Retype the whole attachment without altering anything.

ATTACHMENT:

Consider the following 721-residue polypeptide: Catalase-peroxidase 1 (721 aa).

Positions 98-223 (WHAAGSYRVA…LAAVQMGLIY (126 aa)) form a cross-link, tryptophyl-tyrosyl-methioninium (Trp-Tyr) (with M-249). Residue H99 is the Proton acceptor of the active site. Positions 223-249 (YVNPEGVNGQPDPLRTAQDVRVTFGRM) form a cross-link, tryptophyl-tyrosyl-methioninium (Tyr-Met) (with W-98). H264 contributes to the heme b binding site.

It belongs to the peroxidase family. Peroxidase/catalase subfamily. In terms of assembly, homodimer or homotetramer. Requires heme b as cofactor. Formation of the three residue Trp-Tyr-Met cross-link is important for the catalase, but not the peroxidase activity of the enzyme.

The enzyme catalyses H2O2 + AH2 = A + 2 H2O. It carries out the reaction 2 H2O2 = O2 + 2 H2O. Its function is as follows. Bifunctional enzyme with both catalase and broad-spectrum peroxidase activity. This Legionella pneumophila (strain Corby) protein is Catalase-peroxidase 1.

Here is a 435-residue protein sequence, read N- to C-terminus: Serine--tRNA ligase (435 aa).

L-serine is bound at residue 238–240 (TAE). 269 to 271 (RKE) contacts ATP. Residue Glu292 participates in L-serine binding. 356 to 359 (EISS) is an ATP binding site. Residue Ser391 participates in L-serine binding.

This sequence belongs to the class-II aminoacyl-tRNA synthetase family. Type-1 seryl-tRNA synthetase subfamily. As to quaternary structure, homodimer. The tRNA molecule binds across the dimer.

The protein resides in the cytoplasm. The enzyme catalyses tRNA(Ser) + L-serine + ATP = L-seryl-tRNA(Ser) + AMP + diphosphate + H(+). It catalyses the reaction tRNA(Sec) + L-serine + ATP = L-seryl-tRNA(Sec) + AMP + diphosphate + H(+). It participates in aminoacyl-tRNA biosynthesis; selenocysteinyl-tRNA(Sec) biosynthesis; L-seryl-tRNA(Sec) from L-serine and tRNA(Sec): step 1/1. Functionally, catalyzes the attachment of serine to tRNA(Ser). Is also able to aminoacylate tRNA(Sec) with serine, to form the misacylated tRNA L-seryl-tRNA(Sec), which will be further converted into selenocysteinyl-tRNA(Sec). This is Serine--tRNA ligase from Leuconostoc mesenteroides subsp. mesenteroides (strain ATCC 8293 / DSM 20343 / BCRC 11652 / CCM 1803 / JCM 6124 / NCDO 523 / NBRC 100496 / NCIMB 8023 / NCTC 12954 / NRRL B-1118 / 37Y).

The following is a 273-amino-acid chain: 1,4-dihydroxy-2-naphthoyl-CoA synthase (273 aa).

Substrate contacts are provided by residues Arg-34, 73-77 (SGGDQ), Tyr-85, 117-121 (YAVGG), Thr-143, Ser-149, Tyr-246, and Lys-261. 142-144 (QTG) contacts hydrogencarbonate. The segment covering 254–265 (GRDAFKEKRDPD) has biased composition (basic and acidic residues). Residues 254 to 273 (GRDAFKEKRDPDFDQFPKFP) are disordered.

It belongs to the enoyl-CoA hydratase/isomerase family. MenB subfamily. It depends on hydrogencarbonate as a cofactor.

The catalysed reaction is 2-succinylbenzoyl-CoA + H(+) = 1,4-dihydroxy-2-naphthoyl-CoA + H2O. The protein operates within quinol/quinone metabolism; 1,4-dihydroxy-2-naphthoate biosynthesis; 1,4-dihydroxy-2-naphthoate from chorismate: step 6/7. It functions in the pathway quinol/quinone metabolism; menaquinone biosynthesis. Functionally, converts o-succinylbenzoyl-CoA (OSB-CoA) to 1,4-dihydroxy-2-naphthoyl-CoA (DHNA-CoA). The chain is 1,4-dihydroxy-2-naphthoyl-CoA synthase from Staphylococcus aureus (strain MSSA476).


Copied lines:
Consider the following 721-residue polypeptide: Catalase-peroxidase 1 (721 aa).

Positions 98-223 (WHAAGSYRVA…LAAVQMGLIY (126 aa)) form a cross-link, tryptophyl-tyrosyl-methioninium (Trp-Tyr) (with M-249). Residue H99 is the Proton acceptor of the active site. Positions 223-249 (YVNPEGVNGQPDPLRTAQDVRVTFGRM) form a cross-link, tryptophyl-tyrosyl-methioninium (Tyr-Met) (with W-98). H264 contributes to the heme b binding site.

It belongs to the peroxidase family. Peroxidase/catalase subfamily. In terms of assembly, homodimer or homotetramer. Requires heme b as cofactor. Formation of the three residue Trp-Tyr-Met cross-link is important for the catalase, but not the peroxidase activity of the enzyme.

The enzyme catalyses H2O2 + AH2 = A + 2 H2O. It carries out the reaction 2 H2O2 = O2 + 2 H2O. Its function is as follows. Bifunctional enzyme with both catalase and broad-spectrum peroxidase activity. This Legionella pneumophila (strain Corby) protein is Catalase-peroxidase 1.

Here is a 435-residue protein sequence, read N- to C-terminus: Serine--tRNA ligase (435 aa).

L-serine is bound at residue 238–240 (TAE). 269 to 271 (RKE) contacts ATP. Residue Glu292 participates in L-serine binding. 356 to 359 (EISS) is an ATP binding site. Residue Ser391 participates in L-serine binding.

This sequence belongs to the class-II aminoacyl-tRNA synthetase family. Type-1 seryl-tRNA synthetase subfamily. As to quaternary structure, homodimer. The tRNA molecule binds across the dimer.

The protein resides in the cytoplasm. The enzyme catalyses tRNA(Ser) + L-serine + ATP = L-seryl-tRNA(Ser) + AMP + diphosphate + H(+). It catalyses the reaction tRNA(Sec) + L-serine + ATP = L-seryl-tRNA(Sec) + AMP + diphosphate + H(+). It participates in aminoacyl-tRNA biosynthesis; selenocysteinyl-tRNA(Sec) biosynthesis; L-seryl-tRNA(Sec) from L-serine and tRNA(Sec): step 1/1. Functionally, catalyzes the attachment of serine to tRNA(Ser). Is also able to aminoacylate tRNA(Sec) with serine, to form the misacylated tRNA L-seryl-tRNA(Sec), which will be further converted into selenocysteinyl-tRNA(Sec). This is Serine--tRNA ligase from Leuconostoc mesenteroides subsp. mesenteroides (strain ATCC 8293 / DSM 20343 / BCRC 11652 / CCM 1803 / JCM 6124 / NCDO 523 / NBRC 100496 / NCIMB 8023 / NCTC 12954 / NRRL B-1118 / 37Y).

The following is a 273-amino-acid chain: 1,4-dihydroxy-2-naphthoyl-CoA synthase (273 aa).

Substrate contacts are provided by residues Arg-34, 73-77 (SGGDQ), Tyr-85, 117-121 (YAVGG), Thr-143, Ser-149, Tyr-246, and Lys-261. 142-144 (QTG) contacts hydrogencarbonate. The segment covering 254–265 (GRDAFKEKRDPD) has biased composition (basic and acidic residues). Residues 254 to 273 (GRDAFKEKRDPDFDQFPKFP) are disordered.

It belongs to the enoyl-CoA hydratase/isomerase family. MenB subfamily. It depends on hydrogencarbonate as a cofactor.

The catalysed reaction is 2-succinylbenzoyl-CoA + H(+) = 1,4-dihydroxy-2-naphthoyl-CoA + H2O. The protein operates within quinol/quinone metabolism; 1,4-dihydroxy-2-naphthoate biosynthesis; 1,4-dihydroxy-2-naphthoate from chorismate: step 6/7. It functions in the pathway quinol/quinone metabolism; menaquinone biosynthesis. Functionally, converts o-succinylbenzoyl-CoA (OSB-CoA) to 1,4-dihydroxy-2-naphthoyl-CoA (DHNA-CoA). The chain is 1,4-dihydroxy-2-naphthoyl-CoA synthase from Staphylococcus aureus (strain MSSA476).